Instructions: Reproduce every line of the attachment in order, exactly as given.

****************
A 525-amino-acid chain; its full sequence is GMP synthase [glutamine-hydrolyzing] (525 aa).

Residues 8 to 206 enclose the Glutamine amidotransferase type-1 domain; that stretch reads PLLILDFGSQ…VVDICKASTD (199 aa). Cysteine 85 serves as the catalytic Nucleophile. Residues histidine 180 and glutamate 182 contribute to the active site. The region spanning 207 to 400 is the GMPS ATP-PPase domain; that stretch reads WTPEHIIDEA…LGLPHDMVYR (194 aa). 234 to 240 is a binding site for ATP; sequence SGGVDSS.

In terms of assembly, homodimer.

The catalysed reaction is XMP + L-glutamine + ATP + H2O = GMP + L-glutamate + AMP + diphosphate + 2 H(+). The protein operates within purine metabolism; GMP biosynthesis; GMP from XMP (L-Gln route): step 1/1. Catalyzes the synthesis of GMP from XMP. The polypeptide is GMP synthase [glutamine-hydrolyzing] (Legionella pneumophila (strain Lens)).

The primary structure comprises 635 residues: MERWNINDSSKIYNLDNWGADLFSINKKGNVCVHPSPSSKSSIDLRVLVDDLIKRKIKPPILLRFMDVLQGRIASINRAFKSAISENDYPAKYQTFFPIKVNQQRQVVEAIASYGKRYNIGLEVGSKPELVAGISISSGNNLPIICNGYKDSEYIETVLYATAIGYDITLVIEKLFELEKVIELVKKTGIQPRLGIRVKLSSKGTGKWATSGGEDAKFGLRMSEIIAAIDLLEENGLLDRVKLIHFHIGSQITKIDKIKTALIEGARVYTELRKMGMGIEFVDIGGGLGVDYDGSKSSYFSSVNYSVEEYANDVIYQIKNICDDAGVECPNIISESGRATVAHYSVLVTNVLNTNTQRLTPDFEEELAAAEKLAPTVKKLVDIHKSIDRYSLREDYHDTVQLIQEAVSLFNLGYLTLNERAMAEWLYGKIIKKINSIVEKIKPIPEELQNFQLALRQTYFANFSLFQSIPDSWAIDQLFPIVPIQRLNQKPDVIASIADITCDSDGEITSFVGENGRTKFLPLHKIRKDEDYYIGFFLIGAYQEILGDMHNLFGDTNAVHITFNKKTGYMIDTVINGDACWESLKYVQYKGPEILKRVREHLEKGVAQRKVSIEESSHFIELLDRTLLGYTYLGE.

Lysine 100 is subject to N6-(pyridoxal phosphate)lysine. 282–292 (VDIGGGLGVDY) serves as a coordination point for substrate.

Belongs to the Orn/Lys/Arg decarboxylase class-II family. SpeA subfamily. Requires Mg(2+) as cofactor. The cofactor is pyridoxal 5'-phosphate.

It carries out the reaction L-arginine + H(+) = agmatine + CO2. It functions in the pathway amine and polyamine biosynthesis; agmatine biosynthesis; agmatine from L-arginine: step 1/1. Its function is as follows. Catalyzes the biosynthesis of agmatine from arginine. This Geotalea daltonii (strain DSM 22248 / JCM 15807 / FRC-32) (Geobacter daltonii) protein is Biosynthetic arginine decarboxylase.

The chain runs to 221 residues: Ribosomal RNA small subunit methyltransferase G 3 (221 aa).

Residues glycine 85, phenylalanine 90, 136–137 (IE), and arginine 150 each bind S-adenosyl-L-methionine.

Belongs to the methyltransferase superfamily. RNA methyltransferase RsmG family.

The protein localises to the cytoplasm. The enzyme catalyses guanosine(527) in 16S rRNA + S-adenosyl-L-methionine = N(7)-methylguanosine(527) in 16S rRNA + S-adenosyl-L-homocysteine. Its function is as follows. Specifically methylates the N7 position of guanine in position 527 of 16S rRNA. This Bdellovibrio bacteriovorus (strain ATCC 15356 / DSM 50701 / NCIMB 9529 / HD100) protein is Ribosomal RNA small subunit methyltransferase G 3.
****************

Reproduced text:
A 525-amino-acid chain; its full sequence is GMP synthase [glutamine-hydrolyzing] (525 aa).

Residues 8 to 206 enclose the Glutamine amidotransferase type-1 domain; that stretch reads PLLILDFGSQ…VVDICKASTD (199 aa). Cysteine 85 serves as the catalytic Nucleophile. Residues histidine 180 and glutamate 182 contribute to the active site. The region spanning 207 to 400 is the GMPS ATP-PPase domain; that stretch reads WTPEHIIDEA…LGLPHDMVYR (194 aa). 234 to 240 is a binding site for ATP; sequence SGGVDSS.

In terms of assembly, homodimer.

The catalysed reaction is XMP + L-glutamine + ATP + H2O = GMP + L-glutamate + AMP + diphosphate + 2 H(+). The protein operates within purine metabolism; GMP biosynthesis; GMP from XMP (L-Gln route): step 1/1. Catalyzes the synthesis of GMP from XMP. The polypeptide is GMP synthase [glutamine-hydrolyzing] (Legionella pneumophila (strain Lens)).

The primary structure comprises 635 residues: MERWNINDSSKIYNLDNWGADLFSINKKGNVCVHPSPSSKSSIDLRVLVDDLIKRKIKPPILLRFMDVLQGRIASINRAFKSAISENDYPAKYQTFFPIKVNQQRQVVEAIASYGKRYNIGLEVGSKPELVAGISISSGNNLPIICNGYKDSEYIETVLYATAIGYDITLVIEKLFELEKVIELVKKTGIQPRLGIRVKLSSKGTGKWATSGGEDAKFGLRMSEIIAAIDLLEENGLLDRVKLIHFHIGSQITKIDKIKTALIEGARVYTELRKMGMGIEFVDIGGGLGVDYDGSKSSYFSSVNYSVEEYANDVIYQIKNICDDAGVECPNIISESGRATVAHYSVLVTNVLNTNTQRLTPDFEEELAAAEKLAPTVKKLVDIHKSIDRYSLREDYHDTVQLIQEAVSLFNLGYLTLNERAMAEWLYGKIIKKINSIVEKIKPIPEELQNFQLALRQTYFANFSLFQSIPDSWAIDQLFPIVPIQRLNQKPDVIASIADITCDSDGEITSFVGENGRTKFLPLHKIRKDEDYYIGFFLIGAYQEILGDMHNLFGDTNAVHITFNKKTGYMIDTVINGDACWESLKYVQYKGPEILKRVREHLEKGVAQRKVSIEESSHFIELLDRTLLGYTYLGE.

Lysine 100 is subject to N6-(pyridoxal phosphate)lysine. 282–292 (VDIGGGLGVDY) serves as a coordination point for substrate.

Belongs to the Orn/Lys/Arg decarboxylase class-II family. SpeA subfamily. Requires Mg(2+) as cofactor. The cofactor is pyridoxal 5'-phosphate.

It carries out the reaction L-arginine + H(+) = agmatine + CO2. It functions in the pathway amine and polyamine biosynthesis; agmatine biosynthesis; agmatine from L-arginine: step 1/1. Its function is as follows. Catalyzes the biosynthesis of agmatine from arginine. This Geotalea daltonii (strain DSM 22248 / JCM 15807 / FRC-32) (Geobacter daltonii) protein is Biosynthetic arginine decarboxylase.

The chain runs to 221 residues: Ribosomal RNA small subunit methyltransferase G 3 (221 aa).

Residues glycine 85, phenylalanine 90, 136–137 (IE), and arginine 150 each bind S-adenosyl-L-methionine.

Belongs to the methyltransferase superfamily. RNA methyltransferase RsmG family.

The protein localises to the cytoplasm. The enzyme catalyses guanosine(527) in 16S rRNA + S-adenosyl-L-methionine = N(7)-methylguanosine(527) in 16S rRNA + S-adenosyl-L-homocysteine. Its function is as follows. Specifically methylates the N7 position of guanine in position 527 of 16S rRNA. This Bdellovibrio bacteriovorus (strain ATCC 15356 / DSM 50701 / NCIMB 9529 / HD100) protein is Ribosomal RNA small subunit methyltransferase G 3.